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Sept. 27 2002

With the publication this morning of the so-called "compromise resolution" on Iraq, it has become apparent that the Administration has no intention of altering its perilous course. This resolution is no compromise. It is, in all important respects, much like the original draft - a blank check on the model of the Gulf of Tonkin resolution.

I have, so far, refrained from public comment on the issue of Iraq, as I worked in Congress with other Democratic members to try to deflect the Administration's headlong rush into war. But, now, I have no choice but to speak out and urge an alternative course. Let me be clear, however. On Sept. 11, 2001 my district was attacked by terrorists. I take the potential threat of nuclear weapons in the hands of a hostile and aggressive group or nation very seriously. The question before Congress is not whether to protect America, but how best to do so.

My position is as follows:

1) Resorting to war should always be the last resort, not the first option.

2) When faced with a threat, that threat should be met, if at all possible, through the United Nations, in accordance with international law.

3) Saddam Hussein's conduct has shown reckless aggressiveness, hostility to the United States and to Israel, willingness to invade other countries without provocation, willingness to use chemical and biological weapons against civilian populations, and a relentless drive to obtain weapons of mass destruction, including nuclear weapons, and the means to deliver them.

4) The acquisition of nuclear weapons by Iraq would pose, therefore, an intolerable threat to the United States and to world peace. This danger, while undeniably real, is not imminent, but probably a few years away.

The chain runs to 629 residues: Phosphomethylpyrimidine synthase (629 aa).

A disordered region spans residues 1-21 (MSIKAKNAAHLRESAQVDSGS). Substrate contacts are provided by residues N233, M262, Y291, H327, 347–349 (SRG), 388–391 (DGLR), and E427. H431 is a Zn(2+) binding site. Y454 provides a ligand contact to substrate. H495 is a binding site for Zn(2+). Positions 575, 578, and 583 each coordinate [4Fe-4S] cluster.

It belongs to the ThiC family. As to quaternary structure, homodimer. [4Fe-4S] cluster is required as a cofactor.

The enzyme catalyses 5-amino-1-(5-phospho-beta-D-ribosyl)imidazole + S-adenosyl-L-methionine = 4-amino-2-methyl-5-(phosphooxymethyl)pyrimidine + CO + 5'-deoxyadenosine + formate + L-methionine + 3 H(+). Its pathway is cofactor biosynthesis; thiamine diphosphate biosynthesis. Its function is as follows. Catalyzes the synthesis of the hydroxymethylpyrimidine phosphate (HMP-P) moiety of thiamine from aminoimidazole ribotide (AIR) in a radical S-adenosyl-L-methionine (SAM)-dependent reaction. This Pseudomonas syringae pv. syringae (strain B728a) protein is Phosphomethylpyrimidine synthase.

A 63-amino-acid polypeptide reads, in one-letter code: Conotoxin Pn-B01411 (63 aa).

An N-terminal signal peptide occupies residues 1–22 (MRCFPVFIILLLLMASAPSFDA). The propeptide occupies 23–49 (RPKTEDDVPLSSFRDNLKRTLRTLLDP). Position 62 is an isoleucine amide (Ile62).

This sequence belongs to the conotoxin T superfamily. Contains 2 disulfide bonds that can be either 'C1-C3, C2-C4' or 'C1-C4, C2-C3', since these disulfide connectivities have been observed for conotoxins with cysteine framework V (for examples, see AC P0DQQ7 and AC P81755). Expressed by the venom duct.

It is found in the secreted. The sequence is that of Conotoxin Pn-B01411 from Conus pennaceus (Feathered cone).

5) Therefore, we should take prudent action to meet the threat, but action that does not, itself, threaten international peace and security.

The United States should seek a United Nations resolution providing for the immediate return to Iraq of United Nations arms inspection teams, and demanding that they be afforded unfettered, unlimited and unconditional access to all sites they deem necessary to complete their work of locating and destroying all chemical, biological, and nuclear weapons, and their production facilities.

The UN resolution should authorize the use of military force only to the extent necessary to overcome any Iraqi attempts to interfere with the inspection teams.

Before they were ejected from Iraq, UN inspectors were able to destroy more weapons facilities and more weapons of mass destruction than coalition forces during the Gulf War. This proven, successful course of action needs to be fully utilized before we risk regional conflagration. I believe the Security Council would adopt a resolution embodying such a specific, limited approach, and that, working through the UN, and with other nations, the United States could participate in successfully implementing it.

6) "Regime change" is not a legitimate purpose for the use of military force under international law. Moreover, such a purpose is extremely dangerous. Faced with a US that has announced its intention to destroy his regime, which means, in practical terms, to bring about his death, there would be nothing to deter Saddam Hussein from attacking Israel with chemical or biological weapons of perhaps devastating lethality. Israel might feel compelled to retaliate with nuclear weapons, and no one can calculate the course of escalation from there.

7) The President must not be handed a blank check, to use whatever force he deems necessary to achieve any goals he deems necessary.

It was my hope that by working with Congressional leaders, the Administration would come to accept this position as the more prudent course. Unfortunately, that now seems not to be the case. Therefore, I will do everything possible, publicly and privately, to work with my colleagues in Congress to deflect the Administration from the dangerous direction in which it appears to be heading.


Rep. Nadler has served in Congress since 1992. He represents the 8th Congressional District of New York, which includes parts of Manhattan and Brooklyn.